In between Victor Sjöström and Luchino Visconti there is a glorious spate of international auteurs that range from cinematic innovators from the silent era to those who continue to push the limits of film in their contemporary work, carrying on the rich traditions of those who came before them and directly referencing these innovators in their work, re-interpreting the past for modern movie-going audiences, often brilliantly.
(1879 - 1960)
Three Key Films: The Phantom Carriage (1921), He Who Gets Slapped (1924), The Wind (1928)
Underrated: The Outlaw and His Wife (1918)
Unforgettable: Letty (a career-best Lillian Gish), shot in agonized close-up, as the sandstorm wailing outside the door of her shack threatens to tear both her and the entire place to pieces. Insidiously, her new environment has eroded her mind and in this moment, Letty goes from perfectly rational city girl on the prairie to wide-eyed madwoman lost in the eye of a monstrous Texas cyclone. Though The Wind is one of the final films of the silent era, this ghostly image is always the first that comes to mind when I think of silent film, for the very expressiveness of that violent moment defines what can be said onscreen without words.
The Legend: Sjöström is arguably best known to today’s cinephile crowd as an actor rather than a director, appearing in the key leading role of Isak Borg in Ingmar Bergman’s melancholic masterpiece about aging, Wild Strawberries (1957), for which he was recently celebrated in PopMatters’ 100 Essential Male Film Performances as one of the classics that everyone should know. Even though his uncomfortability with the form’s transition into sound is allegedly what sparked his return to the theater and to acting, as a pioneering film director Sjöström’s contribution to cinema as both a visual storyteller and technician remains one of the most under-appreciated of the silent era.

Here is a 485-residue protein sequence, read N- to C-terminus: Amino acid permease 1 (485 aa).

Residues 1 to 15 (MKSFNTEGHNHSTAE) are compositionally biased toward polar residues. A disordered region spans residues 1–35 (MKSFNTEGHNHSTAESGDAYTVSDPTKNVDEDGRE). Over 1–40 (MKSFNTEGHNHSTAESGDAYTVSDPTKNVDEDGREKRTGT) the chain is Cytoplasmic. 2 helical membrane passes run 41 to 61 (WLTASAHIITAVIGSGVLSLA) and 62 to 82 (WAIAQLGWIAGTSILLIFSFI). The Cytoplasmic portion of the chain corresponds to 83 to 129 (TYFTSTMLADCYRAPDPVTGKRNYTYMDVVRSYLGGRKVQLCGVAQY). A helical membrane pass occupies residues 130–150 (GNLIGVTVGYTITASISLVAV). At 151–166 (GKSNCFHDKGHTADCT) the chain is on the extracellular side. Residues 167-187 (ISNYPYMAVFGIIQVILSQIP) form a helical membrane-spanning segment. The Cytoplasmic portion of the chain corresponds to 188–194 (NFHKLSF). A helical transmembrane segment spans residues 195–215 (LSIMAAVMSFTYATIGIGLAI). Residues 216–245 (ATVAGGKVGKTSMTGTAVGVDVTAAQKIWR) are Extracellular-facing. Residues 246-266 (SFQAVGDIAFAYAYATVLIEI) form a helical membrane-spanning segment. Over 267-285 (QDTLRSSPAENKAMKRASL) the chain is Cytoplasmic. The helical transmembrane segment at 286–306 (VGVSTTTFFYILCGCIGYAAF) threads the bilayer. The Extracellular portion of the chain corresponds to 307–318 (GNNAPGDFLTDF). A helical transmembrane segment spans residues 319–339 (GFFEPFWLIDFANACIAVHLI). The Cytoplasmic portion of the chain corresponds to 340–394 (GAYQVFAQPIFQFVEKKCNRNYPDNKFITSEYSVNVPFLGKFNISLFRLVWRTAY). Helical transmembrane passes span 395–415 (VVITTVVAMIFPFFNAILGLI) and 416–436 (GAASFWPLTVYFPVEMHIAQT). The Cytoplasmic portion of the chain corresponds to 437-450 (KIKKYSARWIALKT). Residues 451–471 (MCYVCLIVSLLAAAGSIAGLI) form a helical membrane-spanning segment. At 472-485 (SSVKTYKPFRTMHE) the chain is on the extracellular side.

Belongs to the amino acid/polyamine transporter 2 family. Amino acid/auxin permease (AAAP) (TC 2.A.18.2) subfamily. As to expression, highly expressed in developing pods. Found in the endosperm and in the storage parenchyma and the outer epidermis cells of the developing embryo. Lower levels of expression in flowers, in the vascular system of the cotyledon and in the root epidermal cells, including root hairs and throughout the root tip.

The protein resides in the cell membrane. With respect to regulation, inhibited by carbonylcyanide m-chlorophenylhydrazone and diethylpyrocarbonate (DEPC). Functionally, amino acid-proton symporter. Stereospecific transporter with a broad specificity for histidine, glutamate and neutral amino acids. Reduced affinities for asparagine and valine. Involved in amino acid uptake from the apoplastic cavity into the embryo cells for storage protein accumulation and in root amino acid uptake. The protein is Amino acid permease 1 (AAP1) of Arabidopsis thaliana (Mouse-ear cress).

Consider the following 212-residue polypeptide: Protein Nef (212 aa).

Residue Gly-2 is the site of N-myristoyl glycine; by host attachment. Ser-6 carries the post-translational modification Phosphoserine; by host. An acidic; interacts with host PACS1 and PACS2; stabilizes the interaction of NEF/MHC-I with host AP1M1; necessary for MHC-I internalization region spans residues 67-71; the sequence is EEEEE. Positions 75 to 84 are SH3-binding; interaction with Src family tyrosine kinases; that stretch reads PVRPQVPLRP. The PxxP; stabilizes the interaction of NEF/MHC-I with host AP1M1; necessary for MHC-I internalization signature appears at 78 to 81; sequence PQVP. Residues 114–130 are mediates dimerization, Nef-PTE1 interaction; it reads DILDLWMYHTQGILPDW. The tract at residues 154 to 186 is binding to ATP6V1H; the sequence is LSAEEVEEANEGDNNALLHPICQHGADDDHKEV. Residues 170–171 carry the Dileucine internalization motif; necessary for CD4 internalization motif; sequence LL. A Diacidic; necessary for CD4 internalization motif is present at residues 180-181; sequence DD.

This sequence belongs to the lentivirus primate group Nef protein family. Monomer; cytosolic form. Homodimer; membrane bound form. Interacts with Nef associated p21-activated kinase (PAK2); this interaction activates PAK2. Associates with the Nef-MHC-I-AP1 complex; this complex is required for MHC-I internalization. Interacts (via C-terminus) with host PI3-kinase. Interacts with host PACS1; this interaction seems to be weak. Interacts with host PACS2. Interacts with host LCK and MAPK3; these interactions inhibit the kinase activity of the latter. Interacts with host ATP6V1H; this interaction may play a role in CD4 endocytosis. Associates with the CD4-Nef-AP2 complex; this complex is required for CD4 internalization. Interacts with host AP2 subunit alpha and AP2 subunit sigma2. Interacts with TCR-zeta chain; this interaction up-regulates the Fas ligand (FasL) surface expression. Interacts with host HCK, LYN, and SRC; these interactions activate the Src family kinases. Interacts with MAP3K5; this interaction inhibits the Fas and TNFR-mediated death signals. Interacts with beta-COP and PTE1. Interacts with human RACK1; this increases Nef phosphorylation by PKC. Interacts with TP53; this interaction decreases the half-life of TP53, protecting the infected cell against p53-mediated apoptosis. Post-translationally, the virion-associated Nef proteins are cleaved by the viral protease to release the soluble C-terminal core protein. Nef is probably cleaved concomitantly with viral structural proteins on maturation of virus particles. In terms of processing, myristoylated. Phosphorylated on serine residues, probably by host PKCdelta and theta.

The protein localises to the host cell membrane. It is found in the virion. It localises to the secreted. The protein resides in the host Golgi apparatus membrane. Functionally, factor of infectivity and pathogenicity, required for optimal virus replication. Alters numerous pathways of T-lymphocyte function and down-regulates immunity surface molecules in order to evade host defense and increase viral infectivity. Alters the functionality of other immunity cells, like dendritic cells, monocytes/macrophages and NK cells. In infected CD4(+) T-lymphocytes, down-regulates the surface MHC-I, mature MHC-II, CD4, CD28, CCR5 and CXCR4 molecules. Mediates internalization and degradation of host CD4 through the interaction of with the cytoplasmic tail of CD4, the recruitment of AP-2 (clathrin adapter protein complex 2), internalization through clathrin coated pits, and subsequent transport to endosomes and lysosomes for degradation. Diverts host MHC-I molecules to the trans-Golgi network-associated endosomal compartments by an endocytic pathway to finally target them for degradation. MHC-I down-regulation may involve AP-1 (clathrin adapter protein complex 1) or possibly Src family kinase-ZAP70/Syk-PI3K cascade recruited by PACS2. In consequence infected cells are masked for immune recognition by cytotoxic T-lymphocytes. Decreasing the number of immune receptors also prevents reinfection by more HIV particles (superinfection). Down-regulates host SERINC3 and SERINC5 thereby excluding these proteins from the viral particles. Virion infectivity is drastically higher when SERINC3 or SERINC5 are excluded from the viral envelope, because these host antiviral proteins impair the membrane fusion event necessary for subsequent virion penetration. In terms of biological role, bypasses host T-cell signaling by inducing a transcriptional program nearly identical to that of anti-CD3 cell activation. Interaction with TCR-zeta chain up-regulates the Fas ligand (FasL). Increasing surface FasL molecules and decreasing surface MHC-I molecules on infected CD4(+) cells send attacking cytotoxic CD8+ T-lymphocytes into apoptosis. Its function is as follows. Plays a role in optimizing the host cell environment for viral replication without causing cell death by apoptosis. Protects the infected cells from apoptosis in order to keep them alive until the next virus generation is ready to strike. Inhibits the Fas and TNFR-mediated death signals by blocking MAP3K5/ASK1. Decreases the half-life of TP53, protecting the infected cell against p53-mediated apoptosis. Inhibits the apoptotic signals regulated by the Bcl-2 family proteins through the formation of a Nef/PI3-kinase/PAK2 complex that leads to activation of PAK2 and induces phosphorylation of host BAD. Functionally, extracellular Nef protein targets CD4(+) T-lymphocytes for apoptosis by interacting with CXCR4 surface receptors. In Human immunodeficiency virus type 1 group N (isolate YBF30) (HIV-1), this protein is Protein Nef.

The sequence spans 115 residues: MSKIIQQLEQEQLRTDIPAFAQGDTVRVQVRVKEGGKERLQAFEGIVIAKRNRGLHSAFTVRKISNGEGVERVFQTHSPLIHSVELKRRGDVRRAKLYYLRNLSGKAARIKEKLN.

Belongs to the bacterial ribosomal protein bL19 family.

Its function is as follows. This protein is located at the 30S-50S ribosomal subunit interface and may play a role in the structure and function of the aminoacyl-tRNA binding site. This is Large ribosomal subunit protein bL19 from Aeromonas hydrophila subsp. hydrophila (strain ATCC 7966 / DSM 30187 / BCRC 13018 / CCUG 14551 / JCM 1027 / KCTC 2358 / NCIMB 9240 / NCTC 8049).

Beginning in his native Sweden, where he made over forty films after leaving the theater and before being drawn to Hollywood by Louis B. Mayer, Sjöström honed his craft on films such as Sons of Ingmar (1919) and Karin, Daughter of Ingmar (1920). Though much of his early Swedish ouevre has been forever lost, Sjöström would come to be known for building poetic, surrealist paens to love, obsession, and brutality in the decade that immediately preceded the first sound films. Initially, his stylistically-innovative work was more than often dismissed by critics of the time as a pastiche of old conventions, of techniques that were quickly going out of vogue, from expressive, theatrical acting performances to the clean, clear moments of repetitive visual symbolism (think the wedding ring or the transposed, braying horses in The Wind). Thankfully, modern film critics have slowly but surely given Sjöström his proper due as one of the medium’s earliest and most influential artists to dynamically cross international borders as an actor, and most importantly, as a director who seemed to be in constant pursuit of technical excellence and innovation through pure artistic impulse and expression. Matt Mazur
We all know how critical it is to keep independent voices alive and strong on the Internet. Your donation will help PopMatters stay viable through these changing and challenging times.